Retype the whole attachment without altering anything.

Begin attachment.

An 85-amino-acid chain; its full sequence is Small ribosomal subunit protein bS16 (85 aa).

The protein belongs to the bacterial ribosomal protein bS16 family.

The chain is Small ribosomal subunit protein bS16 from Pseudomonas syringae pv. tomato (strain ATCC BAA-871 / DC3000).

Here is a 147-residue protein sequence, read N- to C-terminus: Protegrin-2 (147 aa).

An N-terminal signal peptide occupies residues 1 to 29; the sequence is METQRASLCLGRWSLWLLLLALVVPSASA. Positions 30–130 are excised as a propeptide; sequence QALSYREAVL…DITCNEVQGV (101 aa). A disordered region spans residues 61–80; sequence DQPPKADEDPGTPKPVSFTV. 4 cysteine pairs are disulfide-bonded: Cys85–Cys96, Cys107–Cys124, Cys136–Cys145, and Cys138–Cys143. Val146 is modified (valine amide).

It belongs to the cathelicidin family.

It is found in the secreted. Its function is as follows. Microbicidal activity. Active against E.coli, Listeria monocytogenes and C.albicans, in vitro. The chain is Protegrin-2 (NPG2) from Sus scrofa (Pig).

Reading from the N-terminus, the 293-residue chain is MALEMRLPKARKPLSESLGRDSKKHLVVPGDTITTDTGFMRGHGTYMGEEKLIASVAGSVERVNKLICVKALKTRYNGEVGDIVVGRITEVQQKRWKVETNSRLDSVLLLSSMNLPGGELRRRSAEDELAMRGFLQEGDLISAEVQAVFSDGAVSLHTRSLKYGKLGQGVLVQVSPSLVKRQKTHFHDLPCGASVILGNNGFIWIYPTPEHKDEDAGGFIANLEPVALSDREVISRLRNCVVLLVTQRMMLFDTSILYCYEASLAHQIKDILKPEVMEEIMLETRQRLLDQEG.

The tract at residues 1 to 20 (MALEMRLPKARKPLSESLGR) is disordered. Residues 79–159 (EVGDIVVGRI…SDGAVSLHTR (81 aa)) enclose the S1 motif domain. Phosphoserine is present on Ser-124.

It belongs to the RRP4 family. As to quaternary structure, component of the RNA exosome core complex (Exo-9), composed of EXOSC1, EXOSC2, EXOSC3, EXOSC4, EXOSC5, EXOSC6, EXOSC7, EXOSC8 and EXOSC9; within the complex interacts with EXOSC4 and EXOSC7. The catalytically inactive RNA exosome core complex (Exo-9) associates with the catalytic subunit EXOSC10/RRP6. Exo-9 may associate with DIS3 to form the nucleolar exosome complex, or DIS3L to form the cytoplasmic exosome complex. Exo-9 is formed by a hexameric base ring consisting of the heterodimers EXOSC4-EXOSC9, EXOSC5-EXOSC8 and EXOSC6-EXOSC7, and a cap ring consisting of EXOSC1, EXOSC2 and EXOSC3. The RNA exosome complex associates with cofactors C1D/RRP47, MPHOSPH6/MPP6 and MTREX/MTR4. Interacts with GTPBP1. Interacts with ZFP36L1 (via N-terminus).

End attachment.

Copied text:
An 85-amino-acid chain; its full sequence is Small ribosomal subunit protein bS16 (85 aa).

The protein belongs to the bacterial ribosomal protein bS16 family.

The chain is Small ribosomal subunit protein bS16 from Pseudomonas syringae pv. tomato (strain ATCC BAA-871 / DC3000).

Here is a 147-residue protein sequence, read N- to C-terminus: Protegrin-2 (147 aa).

An N-terminal signal peptide occupies residues 1 to 29; the sequence is METQRASLCLGRWSLWLLLLALVVPSASA. Positions 30–130 are excised as a propeptide; sequence QALSYREAVL…DITCNEVQGV (101 aa). A disordered region spans residues 61–80; sequence DQPPKADEDPGTPKPVSFTV. 4 cysteine pairs are disulfide-bonded: Cys85–Cys96, Cys107–Cys124, Cys136–Cys145, and Cys138–Cys143. Val146 is modified (valine amide).

It belongs to the cathelicidin family.

It is found in the secreted. Its function is as follows. Microbicidal activity. Active against E.coli, Listeria monocytogenes and C.albicans, in vitro. The chain is Protegrin-2 (NPG2) from Sus scrofa (Pig).

Reading from the N-terminus, the 293-residue chain is MALEMRLPKARKPLSESLGRDSKKHLVVPGDTITTDTGFMRGHGTYMGEEKLIASVAGSVERVNKLICVKALKTRYNGEVGDIVVGRITEVQQKRWKVETNSRLDSVLLLSSMNLPGGELRRRSAEDELAMRGFLQEGDLISAEVQAVFSDGAVSLHTRSLKYGKLGQGVLVQVSPSLVKRQKTHFHDLPCGASVILGNNGFIWIYPTPEHKDEDAGGFIANLEPVALSDREVISRLRNCVVLLVTQRMMLFDTSILYCYEASLAHQIKDILKPEVMEEIMLETRQRLLDQEG.

The tract at residues 1 to 20 (MALEMRLPKARKPLSESLGR) is disordered. Residues 79–159 (EVGDIVVGRI…SDGAVSLHTR (81 aa)) enclose the S1 motif domain. Phosphoserine is present on Ser-124.

It belongs to the RRP4 family. As to quaternary structure, component of the RNA exosome core complex (Exo-9), composed of EXOSC1, EXOSC2, EXOSC3, EXOSC4, EXOSC5, EXOSC6, EXOSC7, EXOSC8 and EXOSC9; within the complex interacts with EXOSC4 and EXOSC7. The catalytically inactive RNA exosome core complex (Exo-9) associates with the catalytic subunit EXOSC10/RRP6. Exo-9 may associate with DIS3 to form the nucleolar exosome complex, or DIS3L to form the cytoplasmic exosome complex. Exo-9 is formed by a hexameric base ring consisting of the heterodimers EXOSC4-EXOSC9, EXOSC5-EXOSC8 and EXOSC6-EXOSC7, and a cap ring consisting of EXOSC1, EXOSC2 and EXOSC3. The RNA exosome complex associates with cofactors C1D/RRP47, MPHOSPH6/MPP6 and MTREX/MTR4. Interacts with GTPBP1. Interacts with ZFP36L1 (via N-terminus).